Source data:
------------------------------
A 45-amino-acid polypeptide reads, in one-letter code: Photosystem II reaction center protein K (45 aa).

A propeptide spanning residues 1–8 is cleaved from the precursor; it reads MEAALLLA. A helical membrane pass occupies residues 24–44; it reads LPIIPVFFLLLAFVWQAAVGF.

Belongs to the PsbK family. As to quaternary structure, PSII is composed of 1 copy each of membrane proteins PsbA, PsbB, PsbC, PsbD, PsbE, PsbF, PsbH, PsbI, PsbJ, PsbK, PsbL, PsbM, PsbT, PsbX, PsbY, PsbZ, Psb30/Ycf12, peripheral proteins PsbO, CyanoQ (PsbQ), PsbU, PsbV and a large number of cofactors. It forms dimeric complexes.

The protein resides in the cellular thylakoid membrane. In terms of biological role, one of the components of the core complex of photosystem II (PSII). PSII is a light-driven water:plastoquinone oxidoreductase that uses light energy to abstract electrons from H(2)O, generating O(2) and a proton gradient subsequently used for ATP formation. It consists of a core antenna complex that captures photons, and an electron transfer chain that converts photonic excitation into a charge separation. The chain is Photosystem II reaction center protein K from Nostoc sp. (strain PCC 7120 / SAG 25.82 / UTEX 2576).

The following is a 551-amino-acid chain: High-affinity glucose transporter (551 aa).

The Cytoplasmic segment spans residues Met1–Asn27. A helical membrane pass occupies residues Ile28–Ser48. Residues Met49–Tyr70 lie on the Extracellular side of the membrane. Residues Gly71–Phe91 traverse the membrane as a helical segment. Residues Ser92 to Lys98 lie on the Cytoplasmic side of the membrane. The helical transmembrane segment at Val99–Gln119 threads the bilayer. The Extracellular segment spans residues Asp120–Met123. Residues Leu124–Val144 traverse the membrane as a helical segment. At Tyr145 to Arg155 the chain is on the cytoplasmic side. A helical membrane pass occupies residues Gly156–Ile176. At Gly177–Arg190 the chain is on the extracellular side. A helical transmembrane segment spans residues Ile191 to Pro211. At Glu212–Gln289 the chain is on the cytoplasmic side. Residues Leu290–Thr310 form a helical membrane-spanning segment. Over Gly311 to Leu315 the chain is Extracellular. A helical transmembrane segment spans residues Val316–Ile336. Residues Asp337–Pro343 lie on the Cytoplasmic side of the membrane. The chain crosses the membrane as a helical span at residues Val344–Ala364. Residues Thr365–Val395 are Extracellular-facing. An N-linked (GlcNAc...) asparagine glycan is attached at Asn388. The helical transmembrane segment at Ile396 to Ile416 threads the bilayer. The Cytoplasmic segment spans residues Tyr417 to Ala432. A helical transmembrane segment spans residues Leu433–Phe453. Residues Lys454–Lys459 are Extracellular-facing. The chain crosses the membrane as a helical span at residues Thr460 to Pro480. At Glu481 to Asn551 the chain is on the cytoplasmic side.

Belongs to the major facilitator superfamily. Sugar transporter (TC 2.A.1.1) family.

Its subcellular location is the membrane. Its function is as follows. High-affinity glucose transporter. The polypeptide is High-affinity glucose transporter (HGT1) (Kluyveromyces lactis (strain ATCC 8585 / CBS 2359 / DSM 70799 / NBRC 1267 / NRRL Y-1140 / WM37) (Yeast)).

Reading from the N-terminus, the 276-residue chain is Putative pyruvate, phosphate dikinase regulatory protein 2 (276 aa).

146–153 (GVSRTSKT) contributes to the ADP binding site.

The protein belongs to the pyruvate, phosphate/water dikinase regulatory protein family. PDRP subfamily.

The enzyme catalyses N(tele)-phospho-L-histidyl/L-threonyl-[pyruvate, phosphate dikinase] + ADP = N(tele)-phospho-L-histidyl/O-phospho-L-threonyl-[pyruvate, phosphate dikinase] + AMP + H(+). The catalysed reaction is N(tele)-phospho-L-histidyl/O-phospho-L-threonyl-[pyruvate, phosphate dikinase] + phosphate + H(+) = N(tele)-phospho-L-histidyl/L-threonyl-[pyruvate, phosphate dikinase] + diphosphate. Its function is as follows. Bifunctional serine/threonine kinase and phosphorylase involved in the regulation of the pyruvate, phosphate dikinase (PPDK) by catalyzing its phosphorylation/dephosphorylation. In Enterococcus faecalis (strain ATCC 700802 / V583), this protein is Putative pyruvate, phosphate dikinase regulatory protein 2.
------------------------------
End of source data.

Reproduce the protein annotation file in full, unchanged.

A 45-amino-acid polypeptide reads, in one-letter code: Photosystem II reaction center protein K (45 aa).

A propeptide spanning residues 1–8 is cleaved from the precursor; it reads MEAALLLA. A helical membrane pass occupies residues 24–44; it reads LPIIPVFFLLLAFVWQAAVGF.

Belongs to the PsbK family. As to quaternary structure, PSII is composed of 1 copy each of membrane proteins PsbA, PsbB, PsbC, PsbD, PsbE, PsbF, PsbH, PsbI, PsbJ, PsbK, PsbL, PsbM, PsbT, PsbX, PsbY, PsbZ, Psb30/Ycf12, peripheral proteins PsbO, CyanoQ (PsbQ), PsbU, PsbV and a large number of cofactors. It forms dimeric complexes.

The protein resides in the cellular thylakoid membrane. In terms of biological role, one of the components of the core complex of photosystem II (PSII). PSII is a light-driven water:plastoquinone oxidoreductase that uses light energy to abstract electrons from H(2)O, generating O(2) and a proton gradient subsequently used for ATP formation. It consists of a core antenna complex that captures photons, and an electron transfer chain that converts photonic excitation into a charge separation. The chain is Photosystem II reaction center protein K from Nostoc sp. (strain PCC 7120 / SAG 25.82 / UTEX 2576).

The following is a 551-amino-acid chain: High-affinity glucose transporter (551 aa).

The Cytoplasmic segment spans residues Met1–Asn27. A helical membrane pass occupies residues Ile28–Ser48. Residues Met49–Tyr70 lie on the Extracellular side of the membrane. Residues Gly71–Phe91 traverse the membrane as a helical segment. Residues Ser92 to Lys98 lie on the Cytoplasmic side of the membrane. The helical transmembrane segment at Val99–Gln119 threads the bilayer. The Extracellular segment spans residues Asp120–Met123. Residues Leu124–Val144 traverse the membrane as a helical segment. At Tyr145 to Arg155 the chain is on the cytoplasmic side. A helical membrane pass occupies residues Gly156–Ile176. At Gly177–Arg190 the chain is on the extracellular side. A helical transmembrane segment spans residues Ile191 to Pro211. At Glu212–Gln289 the chain is on the cytoplasmic side. Residues Leu290–Thr310 form a helical membrane-spanning segment. Over Gly311 to Leu315 the chain is Extracellular. A helical transmembrane segment spans residues Val316–Ile336. Residues Asp337–Pro343 lie on the Cytoplasmic side of the membrane. The chain crosses the membrane as a helical span at residues Val344–Ala364. Residues Thr365–Val395 are Extracellular-facing. An N-linked (GlcNAc...) asparagine glycan is attached at Asn388. The helical transmembrane segment at Ile396 to Ile416 threads the bilayer. The Cytoplasmic segment spans residues Tyr417 to Ala432. A helical transmembrane segment spans residues Leu433–Phe453. Residues Lys454–Lys459 are Extracellular-facing. The chain crosses the membrane as a helical span at residues Thr460 to Pro480. At Glu481 to Asn551 the chain is on the cytoplasmic side.

Belongs to the major facilitator superfamily. Sugar transporter (TC 2.A.1.1) family.

Its subcellular location is the membrane. Its function is as follows. High-affinity glucose transporter. The polypeptide is High-affinity glucose transporter (HGT1) (Kluyveromyces lactis (strain ATCC 8585 / CBS 2359 / DSM 70799 / NBRC 1267 / NRRL Y-1140 / WM37) (Yeast)).

Reading from the N-terminus, the 276-residue chain is Putative pyruvate, phosphate dikinase regulatory protein 2 (276 aa).

146–153 (GVSRTSKT) contributes to the ADP binding site.

The protein belongs to the pyruvate, phosphate/water dikinase regulatory protein family. PDRP subfamily.

The enzyme catalyses N(tele)-phospho-L-histidyl/L-threonyl-[pyruvate, phosphate dikinase] + ADP = N(tele)-phospho-L-histidyl/O-phospho-L-threonyl-[pyruvate, phosphate dikinase] + AMP + H(+). The catalysed reaction is N(tele)-phospho-L-histidyl/O-phospho-L-threonyl-[pyruvate, phosphate dikinase] + phosphate + H(+) = N(tele)-phospho-L-histidyl/L-threonyl-[pyruvate, phosphate dikinase] + diphosphate. Its function is as follows. Bifunctional serine/threonine kinase and phosphorylase involved in the regulation of the pyruvate, phosphate dikinase (PPDK) by catalyzing its phosphorylation/dephosphorylation. In Enterococcus faecalis (strain ATCC 700802 / V583), this protein is Putative pyruvate, phosphate dikinase regulatory protein 2.